There is still no government in Ireland, more than nine weeks after the general election knocked down the ruling coalition that had imposed Troika-mandated austerity. This means that Enda Kenny, after losing the first vote that would have re-elected him Taoiseach (prime minister), was presiding over the celebration of the hundredth anniversary of the 1916 Easter Rising as the head of a “caretaker” government, a diminished position, to say the least. It was somehow appropriate that the commemorations of the rebellion that introduced the idea of the Irish Republic were held in the midst of contemporary political battles; less appropriate that the party still in charge was the one most historically opposed to the ideas the rebels of 1916 fought for.

The Rising of 1916 was a failure, if you’re counting battles won and Republics founded. But when they marched out from Liberty Hall, the uniformed and armed members of the labor-affiliated Irish Citizen Army, the secret Irish Republican Brotherhood, the Irish Volunteers, and the women of Cumann na mBan already knew they would probably fail. And yet the rebel army took the General Post Office (GPO) and Pádraic Pearse read the Proclamation of the Irish Republic on its steps on Sackville Street to confused passersby who had no idea that a revolution was scheduled, and the rebels held buildings all around town for days of British gunfire and shelling (you can still put your finger in the bullet holes in the pillars in front of the GPO) for the idea of a Republic, free of British rule. “We declare the right of the people of Ireland to the ownership of Ireland, and to the unfettered control of Irish destinies, to be sovereign and indefeasible,” the Proclamation read.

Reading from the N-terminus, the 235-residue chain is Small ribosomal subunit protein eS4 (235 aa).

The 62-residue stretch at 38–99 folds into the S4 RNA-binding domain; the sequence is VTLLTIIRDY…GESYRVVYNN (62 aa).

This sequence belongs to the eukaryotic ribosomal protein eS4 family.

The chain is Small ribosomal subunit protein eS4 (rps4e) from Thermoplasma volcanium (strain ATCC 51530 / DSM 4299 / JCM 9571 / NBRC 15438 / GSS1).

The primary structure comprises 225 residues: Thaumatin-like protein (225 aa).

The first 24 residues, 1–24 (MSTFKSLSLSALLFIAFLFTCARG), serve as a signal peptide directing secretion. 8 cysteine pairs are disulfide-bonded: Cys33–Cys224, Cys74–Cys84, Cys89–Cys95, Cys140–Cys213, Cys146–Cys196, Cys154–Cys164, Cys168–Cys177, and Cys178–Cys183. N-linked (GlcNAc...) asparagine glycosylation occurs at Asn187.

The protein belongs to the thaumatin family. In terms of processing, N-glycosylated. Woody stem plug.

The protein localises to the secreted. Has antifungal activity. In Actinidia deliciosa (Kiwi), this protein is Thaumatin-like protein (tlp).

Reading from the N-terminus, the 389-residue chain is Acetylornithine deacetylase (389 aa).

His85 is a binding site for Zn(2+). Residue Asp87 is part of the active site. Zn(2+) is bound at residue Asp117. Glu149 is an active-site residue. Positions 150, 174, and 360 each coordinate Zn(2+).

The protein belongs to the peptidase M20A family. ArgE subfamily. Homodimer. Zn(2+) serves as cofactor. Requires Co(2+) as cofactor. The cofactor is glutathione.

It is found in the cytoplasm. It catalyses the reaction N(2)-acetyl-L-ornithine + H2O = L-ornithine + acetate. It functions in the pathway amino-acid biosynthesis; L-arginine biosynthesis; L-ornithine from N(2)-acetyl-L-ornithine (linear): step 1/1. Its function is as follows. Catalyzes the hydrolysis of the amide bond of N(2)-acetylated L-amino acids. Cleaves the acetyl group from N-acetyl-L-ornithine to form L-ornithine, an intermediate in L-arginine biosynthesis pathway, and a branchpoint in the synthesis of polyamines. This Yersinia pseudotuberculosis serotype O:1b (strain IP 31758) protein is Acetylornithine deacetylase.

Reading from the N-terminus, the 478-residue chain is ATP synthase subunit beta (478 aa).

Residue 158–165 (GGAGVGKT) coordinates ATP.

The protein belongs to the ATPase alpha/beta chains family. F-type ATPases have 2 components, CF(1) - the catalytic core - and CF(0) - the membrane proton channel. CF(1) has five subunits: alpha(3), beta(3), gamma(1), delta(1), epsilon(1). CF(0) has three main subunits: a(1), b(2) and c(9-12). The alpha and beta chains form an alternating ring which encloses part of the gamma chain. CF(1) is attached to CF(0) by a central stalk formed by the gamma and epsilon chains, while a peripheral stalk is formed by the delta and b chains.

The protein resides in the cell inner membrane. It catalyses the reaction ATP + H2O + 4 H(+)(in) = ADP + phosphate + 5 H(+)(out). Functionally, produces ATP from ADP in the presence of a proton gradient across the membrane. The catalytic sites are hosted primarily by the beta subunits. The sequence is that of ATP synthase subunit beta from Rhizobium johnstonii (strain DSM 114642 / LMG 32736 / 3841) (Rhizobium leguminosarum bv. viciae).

Eventually, Pearse and its other signatories surrendered unconditionally—the people of Dublin had not risen with them; the rest of the Irish Volunteers had listened to the order calling the Rising off. The Republic was not to be—yet. But the executions of the rebel leaders turned the people of Ireland against British rule for good, and participants in the Rising went on to fight a guerrilla struggle for freedom that led to the Ireland we know today.